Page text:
In the third and final installment of our interview series with the Shock’s André “IDDQD” Dahlström, we discussed whether or not Season 1 lived up to the hype, what needs to change, and the burden all players face.
Alright, here’s a big one. Structurally – not in terms of your team or gameplay – has the Overwatch League lived up to your expectations? What could the League improve on in Season 2?
I think, for the most part, all the players are happy with Season 1. I think one thing we gamers are really picky about, though, are our computers. If we have access to all these rooms and what not, we need to make sure these PCs have zero issues. We have to make sure they run perfectly, we have to make sure that they are the benchmark for everything else we do.
Unfortunately, that was not the case. The computers have been running semi-optimally in a way, and even after a lot of complaining, they haven’t really changed them at all. I mean, they could have made a change, and I wouldn’t have necessarily known since I’m not here all the time, but if they did, it’s still bad after that change.
Let’s put it this way – the computers on stage work flawlessly. They’re the best PCs I’ve ever seen. But the ones we practice with are nowhere near that level. You can tell on those that there’s sloppiness, there’s some differences – when I went up on stage, I was like, “Oh, ok! This is different, this is nice!” It took a second to get used to, you know? I think, beyond that, the rest has been pretty good.
Do you have any concerns regarding the intensity of the schedule?
Oooh, like burning out? I’ve heard a lot of players talk about being on the brink of burning out. I feel like two intensive games, and this really intensive training we’re doing – not only is it too much Overwatch for us, but it’s too much Overwatch to watch! If anything, I think the schedule should be a bit wider, and take a bit longer to get through the season. Personally, I’m nowhere near burning out, seeing as I’ve barely played at all, but I’ve heard others say they’re on the brink of just total exhaustion. For them, it’s just too much. I’d say make the schedule a little bit more enjoyable for the professionals.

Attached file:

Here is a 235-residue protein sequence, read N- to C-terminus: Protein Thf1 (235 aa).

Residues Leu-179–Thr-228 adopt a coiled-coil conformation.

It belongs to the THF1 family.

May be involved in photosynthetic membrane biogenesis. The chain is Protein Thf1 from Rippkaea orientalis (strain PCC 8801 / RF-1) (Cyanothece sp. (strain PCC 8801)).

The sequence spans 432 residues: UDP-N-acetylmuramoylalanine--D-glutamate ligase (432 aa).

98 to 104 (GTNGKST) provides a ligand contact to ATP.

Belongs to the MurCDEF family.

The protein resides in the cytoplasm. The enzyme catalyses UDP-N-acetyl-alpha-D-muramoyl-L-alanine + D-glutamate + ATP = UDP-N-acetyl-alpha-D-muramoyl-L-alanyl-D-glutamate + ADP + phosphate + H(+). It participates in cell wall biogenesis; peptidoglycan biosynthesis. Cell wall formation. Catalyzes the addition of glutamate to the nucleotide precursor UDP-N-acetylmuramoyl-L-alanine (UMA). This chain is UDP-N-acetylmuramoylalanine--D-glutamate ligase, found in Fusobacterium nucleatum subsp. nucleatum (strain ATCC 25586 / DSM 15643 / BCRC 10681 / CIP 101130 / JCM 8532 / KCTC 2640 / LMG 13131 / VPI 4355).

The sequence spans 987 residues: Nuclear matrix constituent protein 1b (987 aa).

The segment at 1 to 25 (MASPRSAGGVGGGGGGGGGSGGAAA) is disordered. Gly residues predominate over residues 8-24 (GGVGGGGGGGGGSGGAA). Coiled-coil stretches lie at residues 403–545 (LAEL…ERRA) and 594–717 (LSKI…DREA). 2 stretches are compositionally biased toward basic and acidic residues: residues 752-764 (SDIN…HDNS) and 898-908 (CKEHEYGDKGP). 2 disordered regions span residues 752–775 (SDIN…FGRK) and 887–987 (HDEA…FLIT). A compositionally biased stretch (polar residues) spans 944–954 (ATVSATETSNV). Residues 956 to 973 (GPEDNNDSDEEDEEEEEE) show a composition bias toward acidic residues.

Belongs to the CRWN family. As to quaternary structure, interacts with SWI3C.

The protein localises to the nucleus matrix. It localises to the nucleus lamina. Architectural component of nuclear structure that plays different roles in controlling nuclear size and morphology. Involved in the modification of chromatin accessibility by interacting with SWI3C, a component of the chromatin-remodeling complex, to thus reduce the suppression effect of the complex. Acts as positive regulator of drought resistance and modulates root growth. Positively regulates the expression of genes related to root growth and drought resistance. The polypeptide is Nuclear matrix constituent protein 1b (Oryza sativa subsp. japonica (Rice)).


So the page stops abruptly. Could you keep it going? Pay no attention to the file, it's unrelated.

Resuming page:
And I’ve even heard from fans, too, like I was saying – it’s just too much to watch. It’s not only confusing for the viewers to have to keep track of it all, but also it’s just grueling for the players to have to deal with.
Do you think having more teams might help, if each team plays fewer games over the course of a longer season, perhaps?
IDDQD: I’m scared that it will make it worse. It’ll be even more Overwatch. Just because there are six new teams taking up airtime doesn’t mean Crusty is going to give us off-days, right? That just means we’re going to be practicing harder, have more scrim blocks, more teams to face. And it’ll be even easier to fill those blocks. So for the players, no, I think it’ll be even more exhausting. And if they don’t change the schedule, it’ll be even more Overwatch for the public to have to sit through.
Coach Crusty: Yeah, that’s going to be really hard for us. The schedule is always the hardest part. Every week, we have two matches, but we don’t always have time to prepare. As a coach, I can’t even sleep half the time. Every match, we need to have new strategies for the enemy team. Every team has a different style, and players need to change their style for every match. Not to mention players might tilt during a scrim, and we need to handle that. And that’s not to mention any other things, personal life, a girlfriend, stuff like that. It makes the players really tilted, and can risk a burnout. I really think they need to change the system. As a coach, it’s like I have no life. I might die soon going on like this.
IDDQD: If he says that, then they definitely need to change it. I can only imagine what it’s like for everyone else. But even if they do something small like give us a bye week during a stage, that would only mean that we spend that week training harder to try and gain an advantage. If you take a break, why should your enemy? They’ll use that time to catch up with you. Adding a week like that would just be another week of work for the players – it doesn’t change anything for us, really.
With this series concluded, The Game Haus would like to extend all the gratitude in the world to the San Francisco Shock, IDDQD, and Coach Crusty for their amazing responses and for taking the time to sit down with us. The future in San Francisco looks bright with these two leading the charge!
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